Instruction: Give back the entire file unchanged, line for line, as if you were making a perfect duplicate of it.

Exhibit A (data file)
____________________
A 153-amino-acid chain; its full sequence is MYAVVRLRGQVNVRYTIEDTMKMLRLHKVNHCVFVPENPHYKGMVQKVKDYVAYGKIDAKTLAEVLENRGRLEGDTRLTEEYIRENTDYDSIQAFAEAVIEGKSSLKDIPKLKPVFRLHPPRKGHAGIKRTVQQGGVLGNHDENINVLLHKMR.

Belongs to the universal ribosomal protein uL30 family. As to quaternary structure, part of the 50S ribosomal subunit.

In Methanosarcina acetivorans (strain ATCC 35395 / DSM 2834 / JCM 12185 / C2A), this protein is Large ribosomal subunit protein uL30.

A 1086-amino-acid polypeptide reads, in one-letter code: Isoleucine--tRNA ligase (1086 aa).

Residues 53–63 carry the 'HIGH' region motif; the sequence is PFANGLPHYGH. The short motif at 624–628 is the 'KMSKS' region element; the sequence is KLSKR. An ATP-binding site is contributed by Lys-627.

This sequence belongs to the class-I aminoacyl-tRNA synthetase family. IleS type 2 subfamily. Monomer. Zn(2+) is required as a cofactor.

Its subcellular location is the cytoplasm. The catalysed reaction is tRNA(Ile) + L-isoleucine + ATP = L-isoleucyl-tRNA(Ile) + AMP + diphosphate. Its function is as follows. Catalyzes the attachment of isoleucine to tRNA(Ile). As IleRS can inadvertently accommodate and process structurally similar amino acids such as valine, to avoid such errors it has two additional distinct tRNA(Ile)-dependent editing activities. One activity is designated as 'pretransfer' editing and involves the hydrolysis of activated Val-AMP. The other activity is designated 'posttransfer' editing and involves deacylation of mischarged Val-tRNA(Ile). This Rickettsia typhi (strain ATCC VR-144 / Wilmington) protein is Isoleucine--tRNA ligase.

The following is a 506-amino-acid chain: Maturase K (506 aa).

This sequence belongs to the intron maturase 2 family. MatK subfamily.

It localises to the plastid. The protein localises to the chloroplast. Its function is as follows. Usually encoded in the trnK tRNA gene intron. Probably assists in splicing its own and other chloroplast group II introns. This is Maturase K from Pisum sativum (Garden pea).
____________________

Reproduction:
A 153-amino-acid chain; its full sequence is MYAVVRLRGQVNVRYTIEDTMKMLRLHKVNHCVFVPENPHYKGMVQKVKDYVAYGKIDAKTLAEVLENRGRLEGDTRLTEEYIRENTDYDSIQAFAEAVIEGKSSLKDIPKLKPVFRLHPPRKGHAGIKRTVQQGGVLGNHDENINVLLHKMR.

Belongs to the universal ribosomal protein uL30 family. As to quaternary structure, part of the 50S ribosomal subunit.

In Methanosarcina acetivorans (strain ATCC 35395 / DSM 2834 / JCM 12185 / C2A), this protein is Large ribosomal subunit protein uL30.

A 1086-amino-acid polypeptide reads, in one-letter code: Isoleucine--tRNA ligase (1086 aa).

Residues 53–63 carry the 'HIGH' region motif; the sequence is PFANGLPHYGH. The short motif at 624–628 is the 'KMSKS' region element; the sequence is KLSKR. An ATP-binding site is contributed by Lys-627.

This sequence belongs to the class-I aminoacyl-tRNA synthetase family. IleS type 2 subfamily. Monomer. Zn(2+) is required as a cofactor.

Its subcellular location is the cytoplasm. The catalysed reaction is tRNA(Ile) + L-isoleucine + ATP = L-isoleucyl-tRNA(Ile) + AMP + diphosphate. Its function is as follows. Catalyzes the attachment of isoleucine to tRNA(Ile). As IleRS can inadvertently accommodate and process structurally similar amino acids such as valine, to avoid such errors it has two additional distinct tRNA(Ile)-dependent editing activities. One activity is designated as 'pretransfer' editing and involves the hydrolysis of activated Val-AMP. The other activity is designated 'posttransfer' editing and involves deacylation of mischarged Val-tRNA(Ile). This Rickettsia typhi (strain ATCC VR-144 / Wilmington) protein is Isoleucine--tRNA ligase.

The following is a 506-amino-acid chain: Maturase K (506 aa).

This sequence belongs to the intron maturase 2 family. MatK subfamily.

It localises to the plastid. The protein localises to the chloroplast. Its function is as follows. Usually encoded in the trnK tRNA gene intron. Probably assists in splicing its own and other chloroplast group II introns. This is Maturase K from Pisum sativum (Garden pea).